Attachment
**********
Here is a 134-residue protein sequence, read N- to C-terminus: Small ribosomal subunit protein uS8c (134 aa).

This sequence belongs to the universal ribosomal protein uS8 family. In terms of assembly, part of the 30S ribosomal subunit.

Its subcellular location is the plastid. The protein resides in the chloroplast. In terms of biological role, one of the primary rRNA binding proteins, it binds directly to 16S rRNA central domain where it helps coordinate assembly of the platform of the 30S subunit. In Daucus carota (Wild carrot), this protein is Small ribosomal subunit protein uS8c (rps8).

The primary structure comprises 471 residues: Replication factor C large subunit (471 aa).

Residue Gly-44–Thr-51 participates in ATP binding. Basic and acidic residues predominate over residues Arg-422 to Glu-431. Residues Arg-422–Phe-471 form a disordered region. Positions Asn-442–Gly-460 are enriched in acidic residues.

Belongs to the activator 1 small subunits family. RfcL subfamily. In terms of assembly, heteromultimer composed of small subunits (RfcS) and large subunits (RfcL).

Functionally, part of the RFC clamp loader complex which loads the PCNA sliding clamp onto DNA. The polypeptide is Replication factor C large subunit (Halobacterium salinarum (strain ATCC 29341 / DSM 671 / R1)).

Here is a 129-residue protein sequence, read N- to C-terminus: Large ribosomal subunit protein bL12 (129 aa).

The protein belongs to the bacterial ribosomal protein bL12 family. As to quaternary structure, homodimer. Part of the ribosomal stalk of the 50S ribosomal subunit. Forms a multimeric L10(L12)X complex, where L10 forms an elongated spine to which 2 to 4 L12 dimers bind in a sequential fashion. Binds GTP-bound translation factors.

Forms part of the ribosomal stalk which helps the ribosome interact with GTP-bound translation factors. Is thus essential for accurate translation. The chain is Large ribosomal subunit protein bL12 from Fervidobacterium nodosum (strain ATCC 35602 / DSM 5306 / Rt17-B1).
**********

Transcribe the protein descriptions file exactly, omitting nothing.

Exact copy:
Here is a 134-residue protein sequence, read N- to C-terminus: Small ribosomal subunit protein uS8c (134 aa).

This sequence belongs to the universal ribosomal protein uS8 family. In terms of assembly, part of the 30S ribosomal subunit.

Its subcellular location is the plastid. The protein resides in the chloroplast. In terms of biological role, one of the primary rRNA binding proteins, it binds directly to 16S rRNA central domain where it helps coordinate assembly of the platform of the 30S subunit. In Daucus carota (Wild carrot), this protein is Small ribosomal subunit protein uS8c (rps8).

The primary structure comprises 471 residues: Replication factor C large subunit (471 aa).

Residue Gly-44–Thr-51 participates in ATP binding. Basic and acidic residues predominate over residues Arg-422 to Glu-431. Residues Arg-422–Phe-471 form a disordered region. Positions Asn-442–Gly-460 are enriched in acidic residues.

Belongs to the activator 1 small subunits family. RfcL subfamily. In terms of assembly, heteromultimer composed of small subunits (RfcS) and large subunits (RfcL).

Functionally, part of the RFC clamp loader complex which loads the PCNA sliding clamp onto DNA. The polypeptide is Replication factor C large subunit (Halobacterium salinarum (strain ATCC 29341 / DSM 671 / R1)).

Here is a 129-residue protein sequence, read N- to C-terminus: Large ribosomal subunit protein bL12 (129 aa).

The protein belongs to the bacterial ribosomal protein bL12 family. As to quaternary structure, homodimer. Part of the ribosomal stalk of the 50S ribosomal subunit. Forms a multimeric L10(L12)X complex, where L10 forms an elongated spine to which 2 to 4 L12 dimers bind in a sequential fashion. Binds GTP-bound translation factors.

Forms part of the ribosomal stalk which helps the ribosome interact with GTP-bound translation factors. Is thus essential for accurate translation. The chain is Large ribosomal subunit protein bL12 from Fervidobacterium nodosum (strain ATCC 35602 / DSM 5306 / Rt17-B1).